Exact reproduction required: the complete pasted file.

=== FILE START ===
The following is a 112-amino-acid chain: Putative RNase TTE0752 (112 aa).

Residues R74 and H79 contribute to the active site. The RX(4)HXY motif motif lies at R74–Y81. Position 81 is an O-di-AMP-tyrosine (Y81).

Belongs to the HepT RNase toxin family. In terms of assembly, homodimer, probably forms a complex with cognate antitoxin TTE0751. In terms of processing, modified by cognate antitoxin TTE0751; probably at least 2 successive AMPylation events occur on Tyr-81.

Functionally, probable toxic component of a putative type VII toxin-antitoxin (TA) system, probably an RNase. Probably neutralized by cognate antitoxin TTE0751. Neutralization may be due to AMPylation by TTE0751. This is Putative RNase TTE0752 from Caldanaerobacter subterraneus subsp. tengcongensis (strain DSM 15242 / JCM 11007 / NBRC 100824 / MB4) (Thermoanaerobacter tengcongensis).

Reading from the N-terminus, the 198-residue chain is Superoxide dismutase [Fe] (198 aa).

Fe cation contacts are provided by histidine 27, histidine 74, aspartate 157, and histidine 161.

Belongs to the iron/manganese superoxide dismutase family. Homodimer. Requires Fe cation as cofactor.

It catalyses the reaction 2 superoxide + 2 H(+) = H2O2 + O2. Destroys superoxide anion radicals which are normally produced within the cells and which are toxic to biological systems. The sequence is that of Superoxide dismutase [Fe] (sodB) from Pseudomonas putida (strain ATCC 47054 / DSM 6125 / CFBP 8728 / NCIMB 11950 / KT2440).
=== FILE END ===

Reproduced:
The following is a 112-amino-acid chain: Putative RNase TTE0752 (112 aa).

Residues R74 and H79 contribute to the active site. The RX(4)HXY motif motif lies at R74–Y81. Position 81 is an O-di-AMP-tyrosine (Y81).

Belongs to the HepT RNase toxin family. In terms of assembly, homodimer, probably forms a complex with cognate antitoxin TTE0751. In terms of processing, modified by cognate antitoxin TTE0751; probably at least 2 successive AMPylation events occur on Tyr-81.

Functionally, probable toxic component of a putative type VII toxin-antitoxin (TA) system, probably an RNase. Probably neutralized by cognate antitoxin TTE0751. Neutralization may be due to AMPylation by TTE0751. This is Putative RNase TTE0752 from Caldanaerobacter subterraneus subsp. tengcongensis (strain DSM 15242 / JCM 11007 / NBRC 100824 / MB4) (Thermoanaerobacter tengcongensis).

Reading from the N-terminus, the 198-residue chain is Superoxide dismutase [Fe] (198 aa).

Fe cation contacts are provided by histidine 27, histidine 74, aspartate 157, and histidine 161.

Belongs to the iron/manganese superoxide dismutase family. Homodimer. Requires Fe cation as cofactor.

It catalyses the reaction 2 superoxide + 2 H(+) = H2O2 + O2. Destroys superoxide anion radicals which are normally produced within the cells and which are toxic to biological systems. The sequence is that of Superoxide dismutase [Fe] (sodB) from Pseudomonas putida (strain ATCC 47054 / DSM 6125 / CFBP 8728 / NCIMB 11950 / KT2440).